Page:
Firstly, a friend of mine (because his VHS deck was stereo, and mine is mono), ripped it for me by connecting the deck to his EyeTV. He then recorded in real time, producing an EyeTV file that was 720 x 576 (PAL). I then used EyeTV to rip to iPod (640 x 480, 1500kbps H.264/128kbps AAC). This gave me one long iPod file. I used QuickTime Player Pro to cut out the separate videos, tagged each with Lostify and dragged them into iTunes.

The result? Pretty crappy video on Apple TV and the computer. Looks okay on iPod. I’m not overly concerned about the quality because there’s nothing you can do about it. The good thing is that I can now enjoy this content again without endangering my tape through wear and tear.

This process took me back to the ’80s and the positively archaic video technology of the time. DVD truly is a quantum leap forward in quality and usability. Luckily, that’s the only tape I needed to rip. The only other VHS I own is the original Star Wars Special Edition widescreen set from 1997, and there’s no way I’ll ever play it again. It’s purely a collector’s item now.

Podcasters: Beware of the Evil that is .mov

2 May 2008

Podcasters may not be aware of why they should not be posting video podcasts in the .mov format. .mov is a software “wrapper” that contains a minimum of two components: video and audio. The components can be in different codecs. So even if you believe that you are doing the right thing by using H.264 and AAC (you are), there are implications in using the .mov wrapper that you should be aware of.

.mov cannot be tagged. Well, a number of tags can be assigned in iTunes (notable exception being album art) but this only writes the tags to the database, not the file. This means that as soon as the episode is moved out of iTunes, it loses all the tags. In the case of podcasts, this includes, most tragically, the podcast flag and the long description. The only “tag” remaining is the title name and the disc and track number (if set), and this is only stored in the form of the file name. When you bring those episodes back into iTunes, they appear in the Movies library as 01 Episode 1.mov, etc, with no other tags. All that hard work from your RSS feed is wasted and is not recoverable.

A podcastee may have archived past episodes and want to reconstitute them into iTunes, or, as I have done in the past, handed them on to others so that they don’t have to download the episodes themselves. This saves lots of bandwidth. In either case, the results will be disappointing.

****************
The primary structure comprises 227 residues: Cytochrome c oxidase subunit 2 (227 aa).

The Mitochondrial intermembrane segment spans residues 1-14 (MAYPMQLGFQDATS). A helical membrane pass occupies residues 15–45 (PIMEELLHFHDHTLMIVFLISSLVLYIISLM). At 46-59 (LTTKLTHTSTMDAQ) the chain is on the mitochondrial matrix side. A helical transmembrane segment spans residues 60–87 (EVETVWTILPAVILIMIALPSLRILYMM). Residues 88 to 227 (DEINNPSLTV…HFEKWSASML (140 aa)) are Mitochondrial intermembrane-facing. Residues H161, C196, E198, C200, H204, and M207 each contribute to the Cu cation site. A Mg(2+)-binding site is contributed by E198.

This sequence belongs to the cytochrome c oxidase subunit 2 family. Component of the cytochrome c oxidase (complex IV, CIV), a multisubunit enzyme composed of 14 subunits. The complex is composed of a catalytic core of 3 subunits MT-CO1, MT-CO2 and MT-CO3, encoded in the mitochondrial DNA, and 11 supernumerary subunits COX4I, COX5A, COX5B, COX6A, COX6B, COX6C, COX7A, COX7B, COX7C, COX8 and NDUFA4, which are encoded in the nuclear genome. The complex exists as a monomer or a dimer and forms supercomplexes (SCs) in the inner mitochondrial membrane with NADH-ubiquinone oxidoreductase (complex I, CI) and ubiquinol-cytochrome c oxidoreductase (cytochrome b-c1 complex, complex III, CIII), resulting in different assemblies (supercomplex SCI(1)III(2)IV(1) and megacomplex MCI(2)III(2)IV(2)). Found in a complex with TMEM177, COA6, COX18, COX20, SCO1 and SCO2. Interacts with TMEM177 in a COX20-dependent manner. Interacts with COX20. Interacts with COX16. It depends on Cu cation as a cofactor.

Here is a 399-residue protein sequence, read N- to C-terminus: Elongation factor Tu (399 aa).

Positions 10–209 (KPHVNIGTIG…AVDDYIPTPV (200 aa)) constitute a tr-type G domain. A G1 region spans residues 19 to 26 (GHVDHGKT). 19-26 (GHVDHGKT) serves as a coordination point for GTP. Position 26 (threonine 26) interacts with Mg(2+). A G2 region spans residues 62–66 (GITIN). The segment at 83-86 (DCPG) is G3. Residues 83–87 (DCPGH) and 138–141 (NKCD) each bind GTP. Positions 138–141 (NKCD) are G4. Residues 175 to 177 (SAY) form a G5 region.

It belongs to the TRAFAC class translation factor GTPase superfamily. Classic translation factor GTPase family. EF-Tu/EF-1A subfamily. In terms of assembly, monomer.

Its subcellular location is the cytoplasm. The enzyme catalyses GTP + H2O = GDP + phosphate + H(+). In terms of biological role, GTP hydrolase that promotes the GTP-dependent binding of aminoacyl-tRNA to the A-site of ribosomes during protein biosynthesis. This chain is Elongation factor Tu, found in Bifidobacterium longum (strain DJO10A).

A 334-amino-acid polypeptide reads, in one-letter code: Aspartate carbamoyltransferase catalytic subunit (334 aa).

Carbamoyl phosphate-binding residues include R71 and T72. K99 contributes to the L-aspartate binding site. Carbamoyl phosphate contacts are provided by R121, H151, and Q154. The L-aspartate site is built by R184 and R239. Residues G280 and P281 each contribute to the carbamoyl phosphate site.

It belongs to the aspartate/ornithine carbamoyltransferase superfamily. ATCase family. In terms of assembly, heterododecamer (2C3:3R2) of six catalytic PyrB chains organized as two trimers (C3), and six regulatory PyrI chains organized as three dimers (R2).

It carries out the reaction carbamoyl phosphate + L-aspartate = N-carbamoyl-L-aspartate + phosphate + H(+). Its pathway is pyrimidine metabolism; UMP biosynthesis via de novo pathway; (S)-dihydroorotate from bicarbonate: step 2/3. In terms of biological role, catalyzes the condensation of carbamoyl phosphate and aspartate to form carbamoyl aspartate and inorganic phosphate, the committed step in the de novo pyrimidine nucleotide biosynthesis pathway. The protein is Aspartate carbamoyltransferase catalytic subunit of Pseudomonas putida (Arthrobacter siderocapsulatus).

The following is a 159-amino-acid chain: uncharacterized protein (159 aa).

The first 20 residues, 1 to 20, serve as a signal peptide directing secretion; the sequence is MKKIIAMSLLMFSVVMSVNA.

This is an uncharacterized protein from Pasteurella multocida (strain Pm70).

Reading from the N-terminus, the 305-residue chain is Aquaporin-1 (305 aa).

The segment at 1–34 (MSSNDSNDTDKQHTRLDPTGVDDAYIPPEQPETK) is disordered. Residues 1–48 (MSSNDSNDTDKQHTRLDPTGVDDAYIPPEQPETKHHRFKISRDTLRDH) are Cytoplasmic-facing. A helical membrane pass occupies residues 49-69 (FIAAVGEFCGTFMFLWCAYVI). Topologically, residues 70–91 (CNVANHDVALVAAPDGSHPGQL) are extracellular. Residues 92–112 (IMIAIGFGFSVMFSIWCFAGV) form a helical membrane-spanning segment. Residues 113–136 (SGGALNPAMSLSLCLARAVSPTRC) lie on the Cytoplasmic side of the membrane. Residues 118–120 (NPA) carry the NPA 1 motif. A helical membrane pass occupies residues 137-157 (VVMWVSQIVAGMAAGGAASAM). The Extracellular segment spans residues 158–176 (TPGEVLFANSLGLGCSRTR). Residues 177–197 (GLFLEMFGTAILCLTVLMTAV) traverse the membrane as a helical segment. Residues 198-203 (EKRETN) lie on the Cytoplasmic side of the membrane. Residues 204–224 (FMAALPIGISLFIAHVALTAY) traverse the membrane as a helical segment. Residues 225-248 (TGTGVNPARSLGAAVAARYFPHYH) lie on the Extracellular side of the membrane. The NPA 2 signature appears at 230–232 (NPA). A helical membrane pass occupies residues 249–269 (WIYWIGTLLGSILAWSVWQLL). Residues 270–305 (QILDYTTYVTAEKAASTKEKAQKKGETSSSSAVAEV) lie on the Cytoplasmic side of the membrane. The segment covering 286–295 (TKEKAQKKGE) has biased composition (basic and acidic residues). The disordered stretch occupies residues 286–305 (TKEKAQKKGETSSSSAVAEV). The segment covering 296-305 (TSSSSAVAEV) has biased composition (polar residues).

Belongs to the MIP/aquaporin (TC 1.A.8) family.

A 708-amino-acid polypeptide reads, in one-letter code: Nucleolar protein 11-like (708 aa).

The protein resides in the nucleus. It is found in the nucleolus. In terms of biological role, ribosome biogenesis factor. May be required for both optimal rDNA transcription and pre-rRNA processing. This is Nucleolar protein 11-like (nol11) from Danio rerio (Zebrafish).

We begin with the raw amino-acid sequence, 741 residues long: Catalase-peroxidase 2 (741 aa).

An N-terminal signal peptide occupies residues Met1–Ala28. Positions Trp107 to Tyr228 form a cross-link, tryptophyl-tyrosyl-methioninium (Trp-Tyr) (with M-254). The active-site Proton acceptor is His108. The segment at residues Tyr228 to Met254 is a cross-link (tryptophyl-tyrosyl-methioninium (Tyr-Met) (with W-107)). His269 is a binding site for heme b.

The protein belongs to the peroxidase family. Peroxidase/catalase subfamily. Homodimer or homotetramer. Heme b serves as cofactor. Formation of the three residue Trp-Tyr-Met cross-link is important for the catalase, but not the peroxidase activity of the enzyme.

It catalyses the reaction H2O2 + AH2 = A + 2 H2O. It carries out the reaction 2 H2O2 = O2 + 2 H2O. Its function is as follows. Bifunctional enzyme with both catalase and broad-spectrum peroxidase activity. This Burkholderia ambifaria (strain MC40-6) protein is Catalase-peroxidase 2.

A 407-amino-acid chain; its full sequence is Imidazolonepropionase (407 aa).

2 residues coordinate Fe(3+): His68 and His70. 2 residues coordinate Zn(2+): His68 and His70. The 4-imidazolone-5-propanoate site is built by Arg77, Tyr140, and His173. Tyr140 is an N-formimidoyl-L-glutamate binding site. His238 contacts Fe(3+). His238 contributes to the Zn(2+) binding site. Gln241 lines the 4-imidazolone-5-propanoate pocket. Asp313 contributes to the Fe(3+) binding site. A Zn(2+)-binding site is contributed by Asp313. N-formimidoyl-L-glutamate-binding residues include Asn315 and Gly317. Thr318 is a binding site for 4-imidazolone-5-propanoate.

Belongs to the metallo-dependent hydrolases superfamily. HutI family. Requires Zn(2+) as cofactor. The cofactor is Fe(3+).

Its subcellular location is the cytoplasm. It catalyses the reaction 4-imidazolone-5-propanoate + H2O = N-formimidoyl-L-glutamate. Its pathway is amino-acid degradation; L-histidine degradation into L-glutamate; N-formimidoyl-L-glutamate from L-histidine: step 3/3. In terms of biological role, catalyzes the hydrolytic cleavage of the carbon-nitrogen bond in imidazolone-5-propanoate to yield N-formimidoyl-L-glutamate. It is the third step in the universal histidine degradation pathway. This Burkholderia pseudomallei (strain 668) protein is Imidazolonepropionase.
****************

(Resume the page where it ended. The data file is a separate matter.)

The MPEG 4 file format (.m4v or .mp4) is a wonderland of tagging possibilities. Cali and Neal, of Geekbrief.tv, for example, have recently started using one of my favourite tools, Lostify, to tag their .m4v (H.264/AAC) files as TV Show so that, in addition to all the embedded podcast tagging that iTunes does when the file is downloaded, they can be found in both the Podcasts and TV Shows libraries. Copyright, explicit, short description, etc. can also be tagged.

So my appeal to podcasters is to be aware of this and not to use .mov. The software you are using to create your files might be able to generate .m4v files. iMovie 08 will do it. Personally, I use QuickTime Player Pro to export MPEG 4 video (MPEG 4 or H.264) from .mov to MPEG 4 with the Passthrough option for both video and audio. This preserves the full quality of both components but regenerates them as a .mp4 file, the name of which is simply changed to .m4v prior to tagging (if H.264).

QuickTime Player 7.4 & MPEG1 Video

25 February 2008

Here’s a quick tip that I was pleased to discover. QuickTime Player has, for as long as I can remember, never been able to export the audio from an MPEG1 video file. It can play it fine but if you convert to something else such as iPod, you got a video without audio.

I used to have to use MPEG Streamclip to rip MPEG1 to iPod as it handled the audio properly. Last night, for the hell of it, I tried it with the latest QuickTime Player (7.4.1) and lo and behold, Apple has finally fixed it and I have my video + audio iPod track! Very nice, even though it’s taken many years to come to this.

Audiobooks: They’ve Come a Long Way

11 December 2007

There’s never been a better time to play audiobooks. The 2007 iPods are extremely intelligent when it comes to enhanced audiobooks, which are AAC files with a chapter track. These are functionally equivalent to enhanced podcasts.

Modelling this look here on a 3rd-Gen Nano is the final episode of the much-loved but inevitably cancelled Australian national radio show Get This, with the actually rather-famous comedian Tony Martin and his lovable young roguish companions, Ed Kavalee and Armitage Shanks: